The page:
A quickie in Kuala Lumpur means Batu Caves, skybars, infinity pools, and great food.
It also means architecture, planetariums and butterfly parks.
After the two short days in Singapore, we had arrived in Luala Lumpur at 6 PM that night, and the ride from the airport to the city took another hour by Grab. I had only eaten a side of fries, the unicorn ice cream from Little Damage, and a matcha bun at the airport. So by the time we got to dinner, I could have eaten the door handles and empty plates in front of me.
Of course, when you’re hungry you grossly overestimate the amount of food you can ingest. Case in point: Shang Palace
Peking Duck & More – Shang Palace
Shangri La’s Shang Palace in Kuala Lumpur is a Chinese restaurant offering traditional Cantonese cuisine. After researching Peking duck and learning that theirs was one of the best rated in KL, I diligently reached out to book an allergy-friendly meal. All details confirmed weeks in advance, we were good to go.
A party of nine people, each in their own personal hunger hell, we all set out to feast that night: two hole Peking ducks and their sides (fried rice and noodles), some chicken sesame, barbecue platter, salted egg prawns, Fragrant Mee Hoon… we really went to town. I don’t even have pictures of the food, that’s how fast we dug in.
The waitress initially thought that we were ordering the 2 ducks for the entire table; then she heard the rest of our order! Unsure about the size of the dishes and, if I’m being completely honest, unwilling to share my precious duck: we proceeded.
The ducks were served table side, the staff skillfully slicing the skin off the duck and wrapping it in pancakes for us. The duck rolls were ready to eat, which made life of the hungry so much easier! I still remember the ‘fun’ we had in Honk Kong, trying to use slippery, ceramic chopsticks to wrap the duck and veggies. You need real pro skills for this.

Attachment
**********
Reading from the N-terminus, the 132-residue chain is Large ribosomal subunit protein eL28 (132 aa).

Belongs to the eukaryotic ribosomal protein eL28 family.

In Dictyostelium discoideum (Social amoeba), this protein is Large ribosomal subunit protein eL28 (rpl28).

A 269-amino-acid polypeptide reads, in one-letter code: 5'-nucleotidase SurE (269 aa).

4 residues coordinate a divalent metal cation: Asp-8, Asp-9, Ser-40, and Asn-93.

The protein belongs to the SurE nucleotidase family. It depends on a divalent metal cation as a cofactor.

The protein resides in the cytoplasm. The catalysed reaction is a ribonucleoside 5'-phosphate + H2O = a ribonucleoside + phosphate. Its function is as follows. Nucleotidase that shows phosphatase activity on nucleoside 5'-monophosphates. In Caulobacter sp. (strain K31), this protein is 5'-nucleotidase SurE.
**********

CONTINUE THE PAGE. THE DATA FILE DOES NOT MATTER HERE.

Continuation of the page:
The rest of the duck was then taken back to the kitchen, and came back as a mountain load of duck fried rice, which two people couldn’t possibly finish off by themselves. We shared the rice, we stuffed our faces thoroughly, then got the leftovers to go – boy was that a good idea for the next day!
Of Course, Batu Caves
We planned to visit the iconic Batu Caves early morning, by Grab, head to the botanical gardens, then see what else we had time to do. After all, Batu caves is a must-see attraction in KL. Yes, it was interesting and impressive. Malaysian Indians are one of the three main ethnic groups in the country after Malay and Chinese, and account to about 10 % of the population.
But unfortunately, the sheer dirtiness you had to walk walk through made everything so much less appealing, and left an overall poor impression on me. Not my favorite place in KL.
Botanical Gardens, Butterfly Park & Planetarium
With an obvious not to Islamic architecture, perched on a hill with its long white stairway and blue dome, the Negara Planetarium was pretty impressive. I’ll admit, I had no idea that Malaysia has a space program (since 2002), nor that they already had an astronaut on the ISS (in 2007). Entrance to the Exhibition gallery is free of charge, though you’ll need to pay for the space theater.
Walking back from Butterfly park and to the Perdana botanical gardens, we got out of the green area and strolled past the KL National Textile Museum, the Sultan Abdul Samad Building – a government building built in the 1800’s – and ended up here.
Kolam Biru, the river confluence with showcasing the Masjid Jamek mosque.
By this time however we were too tired and hungry to visit anything else, so we contended with admiring the exteriors, and going our way.
To Pork Or Not To Pork: Naughty Nuri’s
Unwilling to hit yet again the fast food joints yet again, and after a nervous breakdown fueled by my frustration with food allergies, I eventually realized: my duck fried rice! It is waiting in the fridge!